Week 4 Homework Solutions
Chapter 3
Section 1
12.The quadratic mean of a and b is always greater than or equal to the arithmatical mean
of a and b.
To prove we start by observing (ab)2 S 0 and then by algebra that
a
2
 2ab + b
2
0
a
2
+ b
2
2ab
2a
2
+ 2b
2
a
2
+ 2ab + b
2
(a
2
+ b
2
)/2
[(a + b)
2
]/4
sqrt ((a
2
+ b
2
)/2)
(a + b)/2
as desired.
20.We wish to show x
2
mod 5 = 1 or 4 when x mod 5
0.
We consider four cases:
Case 1: x mod 5 = 1.
Then x
2
mod 5 = 1.
Case 2: x mod 5 = 2.
Then x
2
mod 5 = 4.
Case 3: x mod 5 = 3.
Then x
2
= 9 so x
2
mod 5 = 4
Case 4: x mod 5 = 4.
Then x
2
= 16 so x
2
mod 5 = 1
In all cases, we have shown x
2
mod 5 = 1 or 4.
30.The product of primes of the form 4k+3 is a number of the form 4k+1:
(4m + 3)(4n + 3) = 16mn + 12m + 12n + 9 = 4k + 1 where k = 4mn + 3m + 3n + 2
38.Let n be such that the sum of its divisors is n + 1.
We note 1 and n are divisors of n
and these sum to n + 1.
Hence there are no other divisors of n so n is prime.
44.Let s = (a
1
)(a
2
) . . . (a
m
) and t = (b
1
)(b
2
) . . . (b
n
) be prime factorizations of s and t. Since
gcf (s,t) = 1, a
i
b
j
for all i, j.
The sum of the factors of s is the sum of all possible
combinations of the a
i
and similarly for t and the b
i
.
The product of these sums would
then be the sum of all possible combinations of the a
i
and b
j
considered as a single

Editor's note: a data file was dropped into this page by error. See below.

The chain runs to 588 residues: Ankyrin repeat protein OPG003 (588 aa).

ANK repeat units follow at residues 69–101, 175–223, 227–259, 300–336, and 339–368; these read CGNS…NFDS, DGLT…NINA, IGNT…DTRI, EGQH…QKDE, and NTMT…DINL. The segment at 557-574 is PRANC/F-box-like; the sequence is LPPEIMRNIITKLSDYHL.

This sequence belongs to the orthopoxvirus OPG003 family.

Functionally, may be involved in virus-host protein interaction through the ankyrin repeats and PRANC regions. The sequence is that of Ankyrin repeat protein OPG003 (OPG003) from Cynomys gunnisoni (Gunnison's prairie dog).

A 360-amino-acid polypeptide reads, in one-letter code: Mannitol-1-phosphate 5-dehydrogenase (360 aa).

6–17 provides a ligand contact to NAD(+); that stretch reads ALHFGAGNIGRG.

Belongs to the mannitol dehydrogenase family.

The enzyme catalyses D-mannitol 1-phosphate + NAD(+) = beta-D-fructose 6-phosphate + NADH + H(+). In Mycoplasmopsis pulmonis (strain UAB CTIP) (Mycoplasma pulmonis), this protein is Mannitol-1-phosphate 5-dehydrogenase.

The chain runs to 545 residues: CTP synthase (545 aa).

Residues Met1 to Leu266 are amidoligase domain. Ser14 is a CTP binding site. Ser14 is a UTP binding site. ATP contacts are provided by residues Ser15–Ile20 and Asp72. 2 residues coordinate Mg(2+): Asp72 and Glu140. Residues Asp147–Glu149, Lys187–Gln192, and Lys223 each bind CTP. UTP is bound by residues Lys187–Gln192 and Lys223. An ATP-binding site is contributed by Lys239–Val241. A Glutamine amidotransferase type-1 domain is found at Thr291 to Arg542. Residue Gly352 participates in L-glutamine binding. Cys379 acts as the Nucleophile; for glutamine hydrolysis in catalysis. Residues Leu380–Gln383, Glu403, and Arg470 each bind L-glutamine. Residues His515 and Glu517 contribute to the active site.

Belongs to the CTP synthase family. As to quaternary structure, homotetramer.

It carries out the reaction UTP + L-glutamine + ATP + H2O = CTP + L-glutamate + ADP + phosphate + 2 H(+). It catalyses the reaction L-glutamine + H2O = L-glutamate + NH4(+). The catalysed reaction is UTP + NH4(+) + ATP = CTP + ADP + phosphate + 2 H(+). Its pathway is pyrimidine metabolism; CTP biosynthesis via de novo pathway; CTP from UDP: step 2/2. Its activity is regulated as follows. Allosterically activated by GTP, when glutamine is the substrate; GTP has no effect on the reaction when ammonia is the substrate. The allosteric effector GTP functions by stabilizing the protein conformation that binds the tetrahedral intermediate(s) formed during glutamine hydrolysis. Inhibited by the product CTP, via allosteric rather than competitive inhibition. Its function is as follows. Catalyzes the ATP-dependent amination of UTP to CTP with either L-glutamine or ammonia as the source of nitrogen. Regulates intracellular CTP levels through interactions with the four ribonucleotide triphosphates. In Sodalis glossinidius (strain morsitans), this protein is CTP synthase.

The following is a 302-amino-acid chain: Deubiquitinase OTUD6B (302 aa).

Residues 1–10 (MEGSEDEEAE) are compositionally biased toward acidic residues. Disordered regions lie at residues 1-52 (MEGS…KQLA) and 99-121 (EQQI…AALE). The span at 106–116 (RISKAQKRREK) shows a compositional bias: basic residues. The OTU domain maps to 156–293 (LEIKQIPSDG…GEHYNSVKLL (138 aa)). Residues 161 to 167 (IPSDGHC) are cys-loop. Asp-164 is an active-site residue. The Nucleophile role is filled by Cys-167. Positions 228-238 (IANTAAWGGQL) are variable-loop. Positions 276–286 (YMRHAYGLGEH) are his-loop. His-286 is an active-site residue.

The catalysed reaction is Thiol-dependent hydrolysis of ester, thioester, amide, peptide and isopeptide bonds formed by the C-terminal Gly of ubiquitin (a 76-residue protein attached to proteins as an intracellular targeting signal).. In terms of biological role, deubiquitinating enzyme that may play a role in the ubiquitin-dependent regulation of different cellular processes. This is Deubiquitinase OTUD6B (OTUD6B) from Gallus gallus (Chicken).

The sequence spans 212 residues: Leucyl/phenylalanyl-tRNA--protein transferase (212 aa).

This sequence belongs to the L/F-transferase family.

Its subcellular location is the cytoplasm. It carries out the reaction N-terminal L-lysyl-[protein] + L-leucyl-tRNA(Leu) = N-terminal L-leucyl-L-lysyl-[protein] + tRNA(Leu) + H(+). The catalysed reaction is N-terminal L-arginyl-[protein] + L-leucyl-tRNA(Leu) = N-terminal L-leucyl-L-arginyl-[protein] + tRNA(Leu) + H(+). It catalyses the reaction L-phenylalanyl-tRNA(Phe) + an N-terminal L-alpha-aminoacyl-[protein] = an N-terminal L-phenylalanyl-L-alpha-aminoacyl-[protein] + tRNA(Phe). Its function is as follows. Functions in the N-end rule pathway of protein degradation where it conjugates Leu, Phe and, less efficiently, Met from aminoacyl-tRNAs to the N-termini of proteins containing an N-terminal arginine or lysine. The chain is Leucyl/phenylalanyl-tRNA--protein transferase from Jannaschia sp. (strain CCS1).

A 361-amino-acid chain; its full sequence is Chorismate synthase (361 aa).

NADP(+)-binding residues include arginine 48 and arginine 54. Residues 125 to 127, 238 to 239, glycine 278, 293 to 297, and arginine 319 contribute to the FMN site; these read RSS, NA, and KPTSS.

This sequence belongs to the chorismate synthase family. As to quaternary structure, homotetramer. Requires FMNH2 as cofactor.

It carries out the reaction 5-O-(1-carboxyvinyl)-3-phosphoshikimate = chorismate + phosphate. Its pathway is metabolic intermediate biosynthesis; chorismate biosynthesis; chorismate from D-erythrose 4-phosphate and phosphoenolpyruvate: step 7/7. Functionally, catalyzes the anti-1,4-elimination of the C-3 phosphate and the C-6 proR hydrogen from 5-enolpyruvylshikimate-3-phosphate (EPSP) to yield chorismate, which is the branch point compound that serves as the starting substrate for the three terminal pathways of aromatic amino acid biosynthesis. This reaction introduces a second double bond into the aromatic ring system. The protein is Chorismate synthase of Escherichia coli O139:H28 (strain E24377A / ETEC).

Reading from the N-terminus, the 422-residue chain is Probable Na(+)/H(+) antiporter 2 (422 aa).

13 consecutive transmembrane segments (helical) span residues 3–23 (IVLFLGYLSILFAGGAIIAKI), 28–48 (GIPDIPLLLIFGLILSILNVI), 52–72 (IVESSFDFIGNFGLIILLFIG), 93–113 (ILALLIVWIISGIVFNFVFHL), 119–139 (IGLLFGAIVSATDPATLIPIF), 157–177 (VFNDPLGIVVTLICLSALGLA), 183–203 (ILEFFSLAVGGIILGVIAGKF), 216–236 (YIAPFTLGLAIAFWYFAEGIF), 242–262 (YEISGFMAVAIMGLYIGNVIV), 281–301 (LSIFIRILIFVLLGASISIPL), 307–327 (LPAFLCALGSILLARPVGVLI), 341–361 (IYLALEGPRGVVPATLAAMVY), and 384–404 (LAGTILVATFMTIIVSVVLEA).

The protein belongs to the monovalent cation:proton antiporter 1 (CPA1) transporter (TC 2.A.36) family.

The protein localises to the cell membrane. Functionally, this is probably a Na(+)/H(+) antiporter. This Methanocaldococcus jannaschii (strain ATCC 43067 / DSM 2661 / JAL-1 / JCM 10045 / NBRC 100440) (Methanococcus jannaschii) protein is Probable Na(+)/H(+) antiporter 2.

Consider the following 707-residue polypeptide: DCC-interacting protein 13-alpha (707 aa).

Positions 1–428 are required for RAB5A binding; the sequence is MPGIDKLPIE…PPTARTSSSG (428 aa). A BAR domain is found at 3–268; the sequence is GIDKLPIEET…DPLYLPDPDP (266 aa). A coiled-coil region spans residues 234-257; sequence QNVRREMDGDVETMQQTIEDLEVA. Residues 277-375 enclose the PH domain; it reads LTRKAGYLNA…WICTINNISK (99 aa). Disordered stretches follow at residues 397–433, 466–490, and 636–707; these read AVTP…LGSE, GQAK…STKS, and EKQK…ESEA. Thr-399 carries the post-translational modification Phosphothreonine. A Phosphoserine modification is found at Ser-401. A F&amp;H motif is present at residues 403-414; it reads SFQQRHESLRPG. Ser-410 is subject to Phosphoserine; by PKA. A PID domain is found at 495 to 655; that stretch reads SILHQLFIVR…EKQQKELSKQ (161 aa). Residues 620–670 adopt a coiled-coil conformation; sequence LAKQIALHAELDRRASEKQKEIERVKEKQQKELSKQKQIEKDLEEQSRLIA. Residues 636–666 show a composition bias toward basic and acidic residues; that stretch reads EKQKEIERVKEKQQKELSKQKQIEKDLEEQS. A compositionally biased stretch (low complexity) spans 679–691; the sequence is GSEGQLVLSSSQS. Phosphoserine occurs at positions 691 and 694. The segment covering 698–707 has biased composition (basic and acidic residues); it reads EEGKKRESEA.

group.
Since the lists don't intersect, this is the same as the sum of the factors of st.
Section 2:
6.
A. 10, 7, 4, 1, 2, 5, 8, 11, 14, 17
B. 1, 3, 6, 10, 15, 21, 28, 36, 45, 55
C. 1, 5, 19, 65, 211, 665, 2059, 6305, 19171, 58025
D. 1, 1, 1, 2, 2, 2, 2, 2, 3, 3
E. 1, 2, 3, 5, 8, 13, 21, 34, 55, 89
F. 1, 3, 7, 15, 31, 63, 127, 255, 511, 1023
G. 1, 2, 2, 4, 8, 11, 33, 37, 148, 153
H. 1, 2, 2, 2, 2, 3, 3, 3, 3, 3
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20.
Σ
n
k=1
1/[k(k+1)] =
Σ
n
k=1
(1/k  1/(k+1)) = 1/k  1/(n+1)
32.A. Countable.
Let f(n) = (1)
n
[ floor((n+1)/2) + floor(floor((n+1)/2)/3) ]
B. Countable. Let f(n) = (1)
n
[ 5 (floor((n+1)/2) + floor(floor((n+1)/2)/7))]
C. Countable. Let g(n) =
Σ
n
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 Spring '08
 STRAIN
 Math, Algebra, Natural number, Inductive Case, DeMorgan Inductive

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